UPDATE: Since this article was written, I received a lot of feedback and I decided to give a shot at creating an online course on web development. From novice to employable. Have a look here: HowToCode.io.
This is my way of setting up a Rails 4 development environment on Mac OS X Mountain Lion. By correctly setting up RVM, the relevant Ruby version and Rails 4. I’ll assume you have a fresh install of OS X.
What is RVM and why you need it
In order to develop using the Rails framework, you need to have a Ruby interpreter installed on your machine. The good news is that OS X comes pre-installed with one. The bad news is that it is an older version than the one we need. OS X comes with 1.8.x and for Rails 4, we need at least version 1.9.3 and in this guide, we will install 2.0.0. We can’t simply update the pre-installed version of Ruby as Mountain Lion has components that depends on the 1.8 version. Enters RVM.
Ruby Version Manager or RVM for short is a very useful piece of software that will allow us to have multiple versions of Ruby (and Rails and any other Gem) on our machine. Think of RVM as a virtual environments manager which will house specified versions of Ruby. You can then switch between versions at will and even force a specific version when you cd into a directory. We’ll see how to do that.
RVM will also allow us to have one version of Rails per project. If, like me, you work on multiple projects at the same time, this will save you a lot of troubles.
Unfortunately again, the current RVM version will not install directly on the stock release of OS X Mountain Lion. But worry not and read on.
This way of installing RVM is based on Mark’s gist. First of all, you will need to install MacPorts, a Mac OS X package manager. Get the latest version at www.macports.org. Once installed, you can install a new version of cURL (which we’ll use to download and install RVM). To do so, fire up a terminal and issue:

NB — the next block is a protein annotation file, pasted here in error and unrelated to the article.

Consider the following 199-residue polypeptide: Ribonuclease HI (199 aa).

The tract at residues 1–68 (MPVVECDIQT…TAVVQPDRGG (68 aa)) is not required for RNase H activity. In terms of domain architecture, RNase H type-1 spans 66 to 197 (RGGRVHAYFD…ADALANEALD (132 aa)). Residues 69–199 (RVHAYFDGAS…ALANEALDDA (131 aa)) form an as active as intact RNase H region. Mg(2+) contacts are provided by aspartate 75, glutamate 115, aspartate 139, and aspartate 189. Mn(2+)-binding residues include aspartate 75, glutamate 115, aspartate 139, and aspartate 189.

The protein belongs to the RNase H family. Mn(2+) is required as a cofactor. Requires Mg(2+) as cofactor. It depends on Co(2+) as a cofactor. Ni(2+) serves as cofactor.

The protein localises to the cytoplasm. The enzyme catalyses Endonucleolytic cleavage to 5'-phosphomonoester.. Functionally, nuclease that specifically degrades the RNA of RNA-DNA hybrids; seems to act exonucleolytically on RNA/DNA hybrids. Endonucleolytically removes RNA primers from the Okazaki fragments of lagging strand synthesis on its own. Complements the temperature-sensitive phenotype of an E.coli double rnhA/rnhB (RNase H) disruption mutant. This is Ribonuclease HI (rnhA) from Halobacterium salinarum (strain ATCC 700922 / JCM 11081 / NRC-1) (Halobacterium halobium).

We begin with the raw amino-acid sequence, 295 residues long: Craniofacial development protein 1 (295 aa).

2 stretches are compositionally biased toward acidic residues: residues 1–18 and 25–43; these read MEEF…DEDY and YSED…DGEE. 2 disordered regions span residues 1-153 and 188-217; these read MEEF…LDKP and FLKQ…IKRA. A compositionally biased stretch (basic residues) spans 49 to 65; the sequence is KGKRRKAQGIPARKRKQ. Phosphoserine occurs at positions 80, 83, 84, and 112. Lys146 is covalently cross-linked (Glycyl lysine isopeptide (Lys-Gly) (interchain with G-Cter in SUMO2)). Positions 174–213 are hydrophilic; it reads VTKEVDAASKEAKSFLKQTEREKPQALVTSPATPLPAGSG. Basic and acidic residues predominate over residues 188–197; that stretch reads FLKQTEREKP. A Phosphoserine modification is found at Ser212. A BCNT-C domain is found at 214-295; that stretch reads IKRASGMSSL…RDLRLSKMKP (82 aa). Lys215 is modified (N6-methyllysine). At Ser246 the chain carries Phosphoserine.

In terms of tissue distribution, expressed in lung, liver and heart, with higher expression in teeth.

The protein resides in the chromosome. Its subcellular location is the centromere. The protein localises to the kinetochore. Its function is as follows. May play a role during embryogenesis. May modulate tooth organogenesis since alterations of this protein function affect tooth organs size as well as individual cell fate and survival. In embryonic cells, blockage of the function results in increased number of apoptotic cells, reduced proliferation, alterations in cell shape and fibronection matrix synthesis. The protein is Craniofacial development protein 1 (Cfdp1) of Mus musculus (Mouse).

sudo port -v selfupdate sudo port install curl
Note that OS X will ask for your password. Then, check your version of cURL. It should be higher or at least equal to 7.26:
Now, we can install RVM. Do so by issuing these commands, one by one:
sudo port -v selfupdate sudo port install apple-gcc42 sudo port install gmake sudo port install gpatch sudo ln -s /opt/local/bin/gcc-apple-4.2 /opt/local/bin/gcc sudo ln -s /opt/local/bin/gmake /opt/local/bin/make sudo ln -s /opt/local/bin/gpatch /opt/local/bin/patch curl -L get.rvm.io | bash -s stable
source ~/.rvm/scripts/'rvm' export PATH=/opt/local/bin:$PATH
Install the correct version of Ruby
Now that we have RVM installed, we can proceed with installing Ruby 2.0.0. In your terminal window, issue these:
rvm install 2.0.0 rvm use 2.0.0 --default
We now have Ruby 2 installed on our system. Try issuing ruby -v in your terminal and it should tell you that you have 2.0.0 installed.
Create a Gemset and install Rails 4
RVM allows us not only to have different versions of Ruby but also different versions of Rails. I recommend creating one environment per project your are working on with its own installation of Rails. Create and move to a directory you want to use for storing our demo project. You will redo this step each time you start a new Rails project. Here, I use ‘demo’ as a name for my environment and project.
First, we create the environment and make sure that each time we cd into the directory, the correct environment (with its gems) gets loaded:
mkdir demo cd demo rvm use 2.0.0@demo --create rvm --rvmrc 2.0.0@demo
You can cd out of the directory and cd back in. You will see a message that informs you that your RVM environment will change to ‘demo’. Accept with (y)es:
cd .. cd demo
Now, install Rails 4:
gem install rails
…and create the demo app:
rails new demo_app
Test your Rails install
From within your ‘demo_app’ directory, start a Rails web server with the following command:
You can now lauch your web browser and navigate to:
This will open the default Rails 4 welcome page. You see it? That means Rails 4 is correctly installed in its own sandbox on your Mac OS X Mountain Lion machine.